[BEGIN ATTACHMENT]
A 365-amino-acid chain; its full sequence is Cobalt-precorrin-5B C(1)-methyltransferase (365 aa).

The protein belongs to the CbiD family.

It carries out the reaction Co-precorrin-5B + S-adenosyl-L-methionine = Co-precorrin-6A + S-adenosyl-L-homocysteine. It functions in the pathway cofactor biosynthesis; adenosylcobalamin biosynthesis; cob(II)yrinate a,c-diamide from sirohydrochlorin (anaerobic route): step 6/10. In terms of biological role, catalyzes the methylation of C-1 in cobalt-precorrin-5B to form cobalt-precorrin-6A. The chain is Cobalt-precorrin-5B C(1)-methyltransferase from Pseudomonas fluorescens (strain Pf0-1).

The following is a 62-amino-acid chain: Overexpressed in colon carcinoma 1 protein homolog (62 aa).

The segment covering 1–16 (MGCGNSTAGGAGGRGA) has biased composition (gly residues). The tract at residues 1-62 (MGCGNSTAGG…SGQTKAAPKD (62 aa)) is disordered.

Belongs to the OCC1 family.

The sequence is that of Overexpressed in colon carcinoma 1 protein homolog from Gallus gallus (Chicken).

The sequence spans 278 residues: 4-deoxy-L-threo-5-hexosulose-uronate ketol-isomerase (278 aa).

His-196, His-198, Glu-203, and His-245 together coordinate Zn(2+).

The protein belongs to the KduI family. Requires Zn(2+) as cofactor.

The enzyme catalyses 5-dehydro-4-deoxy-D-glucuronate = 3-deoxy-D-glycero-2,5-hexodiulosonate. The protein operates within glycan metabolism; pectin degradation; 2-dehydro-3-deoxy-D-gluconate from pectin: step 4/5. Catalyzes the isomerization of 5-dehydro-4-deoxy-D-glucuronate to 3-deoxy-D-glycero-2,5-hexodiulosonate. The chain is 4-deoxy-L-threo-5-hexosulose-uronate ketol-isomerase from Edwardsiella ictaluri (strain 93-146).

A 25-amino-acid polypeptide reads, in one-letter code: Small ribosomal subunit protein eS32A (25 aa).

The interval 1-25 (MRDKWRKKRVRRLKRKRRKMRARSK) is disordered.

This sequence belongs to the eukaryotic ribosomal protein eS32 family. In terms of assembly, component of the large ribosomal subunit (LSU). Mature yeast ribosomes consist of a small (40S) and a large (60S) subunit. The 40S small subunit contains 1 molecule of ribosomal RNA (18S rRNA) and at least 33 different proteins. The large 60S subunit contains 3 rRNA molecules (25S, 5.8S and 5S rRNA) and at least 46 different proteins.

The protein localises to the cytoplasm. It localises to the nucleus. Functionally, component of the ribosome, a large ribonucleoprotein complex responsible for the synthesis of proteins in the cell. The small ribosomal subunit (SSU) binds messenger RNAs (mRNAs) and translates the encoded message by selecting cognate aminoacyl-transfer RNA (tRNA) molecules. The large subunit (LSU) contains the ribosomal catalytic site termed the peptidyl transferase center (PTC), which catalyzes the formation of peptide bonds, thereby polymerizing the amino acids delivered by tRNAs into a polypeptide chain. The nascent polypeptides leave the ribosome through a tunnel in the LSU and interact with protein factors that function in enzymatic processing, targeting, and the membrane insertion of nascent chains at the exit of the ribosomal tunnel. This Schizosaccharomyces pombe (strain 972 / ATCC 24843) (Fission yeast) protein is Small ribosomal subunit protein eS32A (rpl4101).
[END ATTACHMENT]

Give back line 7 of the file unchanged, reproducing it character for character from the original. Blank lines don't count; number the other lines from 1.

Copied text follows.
The sequence is that of Overexpressed in colon carcinoma 1 protein homolog from Gallus gallus (Chicken).